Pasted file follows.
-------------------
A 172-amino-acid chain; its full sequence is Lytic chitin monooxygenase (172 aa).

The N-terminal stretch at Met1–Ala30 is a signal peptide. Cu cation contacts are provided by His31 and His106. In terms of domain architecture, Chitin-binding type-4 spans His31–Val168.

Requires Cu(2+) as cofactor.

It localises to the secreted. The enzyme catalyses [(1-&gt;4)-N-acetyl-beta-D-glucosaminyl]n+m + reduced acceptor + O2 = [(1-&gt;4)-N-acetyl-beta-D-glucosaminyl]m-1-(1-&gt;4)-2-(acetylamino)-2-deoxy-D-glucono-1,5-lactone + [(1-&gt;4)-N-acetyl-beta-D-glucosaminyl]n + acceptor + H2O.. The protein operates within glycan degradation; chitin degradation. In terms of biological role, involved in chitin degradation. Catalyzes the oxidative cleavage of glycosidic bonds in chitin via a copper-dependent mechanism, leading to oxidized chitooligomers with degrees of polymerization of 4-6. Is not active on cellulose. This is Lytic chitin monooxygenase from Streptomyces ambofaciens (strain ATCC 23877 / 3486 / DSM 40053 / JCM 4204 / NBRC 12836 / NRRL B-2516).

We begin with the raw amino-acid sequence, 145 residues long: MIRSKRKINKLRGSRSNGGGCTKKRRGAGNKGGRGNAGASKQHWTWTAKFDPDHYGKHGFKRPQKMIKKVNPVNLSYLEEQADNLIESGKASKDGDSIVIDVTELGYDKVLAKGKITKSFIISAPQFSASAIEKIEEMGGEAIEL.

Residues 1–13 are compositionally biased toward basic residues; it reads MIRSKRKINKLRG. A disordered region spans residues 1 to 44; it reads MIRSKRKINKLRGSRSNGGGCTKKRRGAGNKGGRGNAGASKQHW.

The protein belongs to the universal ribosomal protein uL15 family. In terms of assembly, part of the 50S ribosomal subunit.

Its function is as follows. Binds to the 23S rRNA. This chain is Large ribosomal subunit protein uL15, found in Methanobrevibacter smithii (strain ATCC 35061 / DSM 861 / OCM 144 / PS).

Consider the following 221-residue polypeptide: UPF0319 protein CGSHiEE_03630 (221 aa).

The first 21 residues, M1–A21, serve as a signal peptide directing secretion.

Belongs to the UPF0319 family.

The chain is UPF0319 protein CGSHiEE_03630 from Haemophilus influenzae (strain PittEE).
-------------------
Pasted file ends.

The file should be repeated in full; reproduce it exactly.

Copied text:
A 172-amino-acid chain; its full sequence is Lytic chitin monooxygenase (172 aa).

The N-terminal stretch at Met1–Ala30 is a signal peptide. Cu cation contacts are provided by His31 and His106. In terms of domain architecture, Chitin-binding type-4 spans His31–Val168.

Requires Cu(2+) as cofactor.

It localises to the secreted. The enzyme catalyses [(1-&gt;4)-N-acetyl-beta-D-glucosaminyl]n+m + reduced acceptor + O2 = [(1-&gt;4)-N-acetyl-beta-D-glucosaminyl]m-1-(1-&gt;4)-2-(acetylamino)-2-deoxy-D-glucono-1,5-lactone + [(1-&gt;4)-N-acetyl-beta-D-glucosaminyl]n + acceptor + H2O.. The protein operates within glycan degradation; chitin degradation. In terms of biological role, involved in chitin degradation. Catalyzes the oxidative cleavage of glycosidic bonds in chitin via a copper-dependent mechanism, leading to oxidized chitooligomers with degrees of polymerization of 4-6. Is not active on cellulose. This is Lytic chitin monooxygenase from Streptomyces ambofaciens (strain ATCC 23877 / 3486 / DSM 40053 / JCM 4204 / NBRC 12836 / NRRL B-2516).

We begin with the raw amino-acid sequence, 145 residues long: MIRSKRKINKLRGSRSNGGGCTKKRRGAGNKGGRGNAGASKQHWTWTAKFDPDHYGKHGFKRPQKMIKKVNPVNLSYLEEQADNLIESGKASKDGDSIVIDVTELGYDKVLAKGKITKSFIISAPQFSASAIEKIEEMGGEAIEL.

Residues 1–13 are compositionally biased toward basic residues; it reads MIRSKRKINKLRG. A disordered region spans residues 1 to 44; it reads MIRSKRKINKLRGSRSNGGGCTKKRRGAGNKGGRGNAGASKQHW.

The protein belongs to the universal ribosomal protein uL15 family. In terms of assembly, part of the 50S ribosomal subunit.

Its function is as follows. Binds to the 23S rRNA. This chain is Large ribosomal subunit protein uL15, found in Methanobrevibacter smithii (strain ATCC 35061 / DSM 861 / OCM 144 / PS).

Consider the following 221-residue polypeptide: UPF0319 protein CGSHiEE_03630 (221 aa).

The first 21 residues, M1–A21, serve as a signal peptide directing secretion.

Belongs to the UPF0319 family.

The chain is UPF0319 protein CGSHiEE_03630 from Haemophilus influenzae (strain PittEE).